By Patricia Murphy, The Atlanta Journal-Constitution #atlanta-ga
Atlanta mayor also discusses Warnock Senate bid, ethics investigation
Things are (mostly) looking up between Gov. Brain Kemp and Atlanta Mayor Keisha Lance Bottoms after a summer of clashes between the two over how best to slow the spread of COVID-19 in the state.
During a Thursday press conference with reporters over Zoom, Bottoms called her working relationship with the governor “productive.”
Bottoms and Kemp had a heated standoff in July after she issued a mandate requiring the use of masks in the city to control the spread of the coronavirus, in direct opposition to the governor’s position that local mask mandates were “unenforceable.” The governor then took the unusual step of suing Bottoms and her administration to invalidate Atlanta’s mask mandate — and a war of words and wills began.
The governor eventually dropped the suit, and on Thursday, Bottoms acknowledged their “very public disagreement on the mask mandate.” She also said the mask mandates in Atlanta and other Georgia localities are working.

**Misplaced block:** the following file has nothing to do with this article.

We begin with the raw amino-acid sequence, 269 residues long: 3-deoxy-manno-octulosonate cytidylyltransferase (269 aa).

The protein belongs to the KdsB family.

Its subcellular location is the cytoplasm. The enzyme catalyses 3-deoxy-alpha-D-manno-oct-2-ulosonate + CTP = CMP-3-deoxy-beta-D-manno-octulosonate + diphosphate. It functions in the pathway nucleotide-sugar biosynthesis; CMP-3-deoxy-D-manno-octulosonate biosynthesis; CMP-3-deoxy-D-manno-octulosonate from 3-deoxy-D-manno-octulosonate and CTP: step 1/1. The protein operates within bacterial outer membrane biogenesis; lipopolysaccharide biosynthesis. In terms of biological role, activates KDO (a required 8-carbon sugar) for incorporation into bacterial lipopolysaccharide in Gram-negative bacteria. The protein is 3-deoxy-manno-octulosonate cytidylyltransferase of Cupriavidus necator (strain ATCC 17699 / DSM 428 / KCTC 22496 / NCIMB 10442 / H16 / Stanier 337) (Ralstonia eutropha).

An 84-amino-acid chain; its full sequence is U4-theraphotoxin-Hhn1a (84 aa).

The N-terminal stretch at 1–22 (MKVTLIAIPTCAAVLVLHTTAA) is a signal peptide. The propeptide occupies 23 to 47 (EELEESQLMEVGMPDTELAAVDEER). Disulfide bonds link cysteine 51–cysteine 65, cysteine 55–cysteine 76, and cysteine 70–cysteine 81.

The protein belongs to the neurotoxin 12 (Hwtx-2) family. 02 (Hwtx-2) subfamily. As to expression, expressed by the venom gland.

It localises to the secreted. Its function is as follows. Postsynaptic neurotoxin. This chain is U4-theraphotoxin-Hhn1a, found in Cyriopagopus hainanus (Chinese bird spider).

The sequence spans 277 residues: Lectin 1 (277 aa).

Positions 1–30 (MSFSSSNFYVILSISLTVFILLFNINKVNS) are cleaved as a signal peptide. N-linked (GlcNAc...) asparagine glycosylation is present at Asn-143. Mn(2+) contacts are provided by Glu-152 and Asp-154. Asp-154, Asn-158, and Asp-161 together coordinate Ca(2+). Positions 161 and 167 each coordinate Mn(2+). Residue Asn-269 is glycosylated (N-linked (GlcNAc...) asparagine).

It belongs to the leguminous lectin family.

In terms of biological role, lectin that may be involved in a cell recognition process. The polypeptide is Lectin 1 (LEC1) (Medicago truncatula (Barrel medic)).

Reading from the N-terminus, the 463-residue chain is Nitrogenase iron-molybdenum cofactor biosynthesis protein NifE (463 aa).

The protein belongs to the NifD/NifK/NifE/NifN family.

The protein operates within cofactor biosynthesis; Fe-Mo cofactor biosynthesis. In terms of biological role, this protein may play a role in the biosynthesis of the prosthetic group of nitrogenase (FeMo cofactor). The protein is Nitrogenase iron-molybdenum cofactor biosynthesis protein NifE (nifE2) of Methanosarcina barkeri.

“I’m grateful that the lawsuit has been dropped and there are now municipalities, cities, and counties across the state now able to mandate that people wear masks in their respective communities,” she said. “I very much believe that has a lot to do with the reason the (COVID-19) numbers are now lower in the state of Georgia.”
On Sunday, the White House Coronavirus Task Force moved Georgia out of its most severe category for states’ COVID-19 cases. Last week, Georgia reported fewer new cases than the national average, the first time that had happened since June.
The mayor made other news in her time with reporters over Zoom.
When asked whether she’s endorsing the Rev. Raphael Warnock’s bid for U.S. Sen. Kelly Loeffler’s seat, as Stacey Abrams and former Presidents Barack Obama and Jimmy Carter have already done, Bottoms declined for today. “It is my plan to make endorsements in the Senate races, and I’ll let you all guess who those endorsements will be,” she said.
Bottoms also hit back at a state ethics commission investigationinto whether her 2017 mayoral campaign illegally accepted more than $380,000 in contributions. The commission has said the mayor’s campaign has failed to provide records subpoenaed for the investigation.
Bottoms responded that her campaign’s attorney had suffered a stroke and delayed her campaign’s response to the allegations, which she said are so general she cannot answer them with any specificity.
“It’s unfortunate that the head of the ethics committee has not been forthright in his relaying where we are with that,” she said of the commission’s executive director, David H. Emadi, adding later, “That being said, I am confident that I’ve done nothing wrong.”